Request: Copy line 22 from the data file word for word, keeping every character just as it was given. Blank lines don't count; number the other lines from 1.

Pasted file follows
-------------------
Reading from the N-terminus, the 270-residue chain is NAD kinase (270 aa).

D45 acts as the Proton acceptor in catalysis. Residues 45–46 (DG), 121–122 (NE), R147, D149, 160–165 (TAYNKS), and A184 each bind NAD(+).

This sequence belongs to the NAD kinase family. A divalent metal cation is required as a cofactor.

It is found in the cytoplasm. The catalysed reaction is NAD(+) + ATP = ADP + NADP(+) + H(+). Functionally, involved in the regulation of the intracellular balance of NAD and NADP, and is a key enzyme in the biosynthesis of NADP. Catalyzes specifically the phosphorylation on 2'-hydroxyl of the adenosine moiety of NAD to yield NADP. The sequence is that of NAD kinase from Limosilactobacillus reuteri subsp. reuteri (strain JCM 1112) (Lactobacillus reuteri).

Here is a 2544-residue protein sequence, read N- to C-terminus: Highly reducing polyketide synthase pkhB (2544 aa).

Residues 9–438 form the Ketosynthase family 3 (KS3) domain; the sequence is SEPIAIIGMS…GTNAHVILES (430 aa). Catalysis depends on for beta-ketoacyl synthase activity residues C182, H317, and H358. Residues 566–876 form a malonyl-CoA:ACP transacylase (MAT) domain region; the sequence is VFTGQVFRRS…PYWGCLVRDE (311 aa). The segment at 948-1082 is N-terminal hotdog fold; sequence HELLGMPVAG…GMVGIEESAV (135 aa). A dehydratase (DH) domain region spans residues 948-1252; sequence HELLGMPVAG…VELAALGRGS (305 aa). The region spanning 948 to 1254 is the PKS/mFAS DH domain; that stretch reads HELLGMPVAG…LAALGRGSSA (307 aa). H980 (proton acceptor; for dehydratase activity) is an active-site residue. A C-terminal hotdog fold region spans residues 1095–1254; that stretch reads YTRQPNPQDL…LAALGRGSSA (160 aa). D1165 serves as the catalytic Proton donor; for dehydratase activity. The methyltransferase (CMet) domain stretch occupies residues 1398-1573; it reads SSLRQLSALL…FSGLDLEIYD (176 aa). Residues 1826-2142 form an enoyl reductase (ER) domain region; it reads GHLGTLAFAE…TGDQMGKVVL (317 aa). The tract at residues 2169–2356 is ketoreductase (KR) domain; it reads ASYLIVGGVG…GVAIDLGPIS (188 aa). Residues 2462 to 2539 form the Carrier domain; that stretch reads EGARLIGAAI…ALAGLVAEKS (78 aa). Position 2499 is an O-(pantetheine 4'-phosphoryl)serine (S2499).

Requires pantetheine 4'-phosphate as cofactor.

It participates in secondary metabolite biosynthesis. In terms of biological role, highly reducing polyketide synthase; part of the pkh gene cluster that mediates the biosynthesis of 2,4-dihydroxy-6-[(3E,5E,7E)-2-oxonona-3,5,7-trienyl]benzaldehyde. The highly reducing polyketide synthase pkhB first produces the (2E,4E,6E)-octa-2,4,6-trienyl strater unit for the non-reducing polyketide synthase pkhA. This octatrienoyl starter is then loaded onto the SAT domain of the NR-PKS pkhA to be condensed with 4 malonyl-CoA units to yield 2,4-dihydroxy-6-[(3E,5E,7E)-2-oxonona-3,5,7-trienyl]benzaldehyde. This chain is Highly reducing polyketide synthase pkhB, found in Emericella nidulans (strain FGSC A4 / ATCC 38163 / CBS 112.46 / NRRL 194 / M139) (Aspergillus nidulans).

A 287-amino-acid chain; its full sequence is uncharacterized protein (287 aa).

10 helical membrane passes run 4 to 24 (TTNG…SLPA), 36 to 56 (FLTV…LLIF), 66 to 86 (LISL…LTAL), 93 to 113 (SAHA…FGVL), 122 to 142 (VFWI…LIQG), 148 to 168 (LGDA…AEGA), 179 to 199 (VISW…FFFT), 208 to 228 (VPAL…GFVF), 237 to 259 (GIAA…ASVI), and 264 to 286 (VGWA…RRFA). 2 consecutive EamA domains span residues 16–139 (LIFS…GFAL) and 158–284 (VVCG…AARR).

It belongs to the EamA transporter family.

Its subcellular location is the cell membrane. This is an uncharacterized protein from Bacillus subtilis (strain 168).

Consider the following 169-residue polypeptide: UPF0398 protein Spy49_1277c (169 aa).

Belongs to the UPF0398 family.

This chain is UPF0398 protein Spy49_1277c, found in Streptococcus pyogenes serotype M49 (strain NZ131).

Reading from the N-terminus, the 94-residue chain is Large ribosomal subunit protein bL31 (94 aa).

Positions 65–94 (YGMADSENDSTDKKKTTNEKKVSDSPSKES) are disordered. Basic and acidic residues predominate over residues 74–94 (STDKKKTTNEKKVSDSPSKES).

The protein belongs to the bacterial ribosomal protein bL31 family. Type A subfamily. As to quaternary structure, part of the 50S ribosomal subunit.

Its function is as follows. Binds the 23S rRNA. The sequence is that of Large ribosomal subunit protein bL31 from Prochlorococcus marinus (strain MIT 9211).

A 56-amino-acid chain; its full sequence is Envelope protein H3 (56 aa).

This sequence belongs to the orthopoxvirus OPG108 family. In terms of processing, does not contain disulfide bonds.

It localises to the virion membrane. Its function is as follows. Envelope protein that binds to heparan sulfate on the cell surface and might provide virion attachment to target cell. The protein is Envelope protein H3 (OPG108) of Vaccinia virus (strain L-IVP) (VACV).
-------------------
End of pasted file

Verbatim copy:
It localises to the virion membrane. Its function is as follows. Envelope protein that binds to heparan sulfate on the cell surface and might provide virion attachment to target cell. The protein is Envelope protein H3 (OPG108) of Vaccinia virus (strain L-IVP) (VACV).